While thinking about this subject I would like to share with you some thoughts from Walter Scott, author of the classic work, Exposition of the Revelation of Jesus Christ. Over sixty years ago he wrote a brief article entitled, “The Lord’s Beloved Aged People.” Here it is.

“We have a growing reverence for the aged (or so it was in Mr. Scott’s day, ed.). It ever was and is a characteristic of Jewish religious life to honour the aged. It is a touching and beautiful sight to view one in the sunset of life waiting at the brink of the river for the parting of the waves. The heart yet brave; the love of early days as passionate if more matured; the purpose of the soul unchanged, and the calm unshaken confidence—the growth of many years—reflected on the patient, if withered and suffering countenance. How chastened! How mellowed! How useful the ripe experience!

“One danger to which the Lord’s aged people are peculiarly subject, is to rest on their oars, and seek to pass the evening of their days in a ‘Home of Rest,’ assuming that their work is done. That was not the spirit of brave old Caleb, who when 85 years old said, ‘As yet I am as strong this day as I was in the day that Moses sent me’—forty years previously—‘as my strength was then even so is my strength now for war, both to go out, and to come in’ (Josh. 14:11). Caleb was not tired of the conflict. He drew his spiritual strength from God: the source of his courage was in God Himself!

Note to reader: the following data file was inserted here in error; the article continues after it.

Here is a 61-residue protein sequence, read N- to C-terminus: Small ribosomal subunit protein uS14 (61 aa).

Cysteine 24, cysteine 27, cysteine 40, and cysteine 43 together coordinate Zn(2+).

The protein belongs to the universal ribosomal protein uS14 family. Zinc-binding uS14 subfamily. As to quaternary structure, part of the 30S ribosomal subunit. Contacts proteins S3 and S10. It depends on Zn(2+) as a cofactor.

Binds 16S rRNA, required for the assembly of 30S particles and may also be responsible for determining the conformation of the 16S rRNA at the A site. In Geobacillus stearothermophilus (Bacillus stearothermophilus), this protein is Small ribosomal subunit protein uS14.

“The physical vigour of youth may give way, but there is a power outside the domain of nature, ‘They that wait upon the LORD shall renew their strength; they shall mount up with wings as eagles; they shall run, and not be weary, and they shall walk, and not faint’ (Isa. 40:31). O beloved aged pilgrims, our rest is on the other side of the river; our home is on high. Throw off the indolence which with age and infirmity creeps over the soul, and nerve yourselves to battle on, to serve till He come. A few more struggles and then eternal rest! Your active ministry in pulpit or platform is over, perhaps. But has your service ceased? There yet remains the more spiritual work of intercession with God for the Church and World. Work on your knees—work which brings you face to face with God Himself. The sanctuary is your sphere of service and that is better than the public work of younger days. Then, too, there is the exquisite beauty of Christ reproduced in your aged days—His love, His grace, His tenderness, His voice, His touch, His gentleness, His holiness. O God, bless Thine aged pilgrim people! Say not, ‘My long life’s work is done.’

“One of the most eloquent of Scottish divines whose burning words once fell on our ears, the late Dr. Guthrie, thus wrote: ‘They say I am growing old because my hair is silvered, and there are crows’-feet on my forehead, and my step is not as firm and elastic as before. But they are mistaken. That is not me. The knees are weak; but the knees are not me. The brow is wrinkled; but the brow is not me. This is the house I live in. But I am young—younger than I ever was before.’

“For ourselves, and for all beloved aged pilgrims, we long and pray for spiritual vigour. Where, of course, there is a collapse of the physical powers, one can only wait in patience the joyful summons ‘Come Home!’ Press on with increasing desire. The manna is needed equally for your closing hours as for the springtide of earlier days. Feed on Christ, ye fathers and mothers in Israel!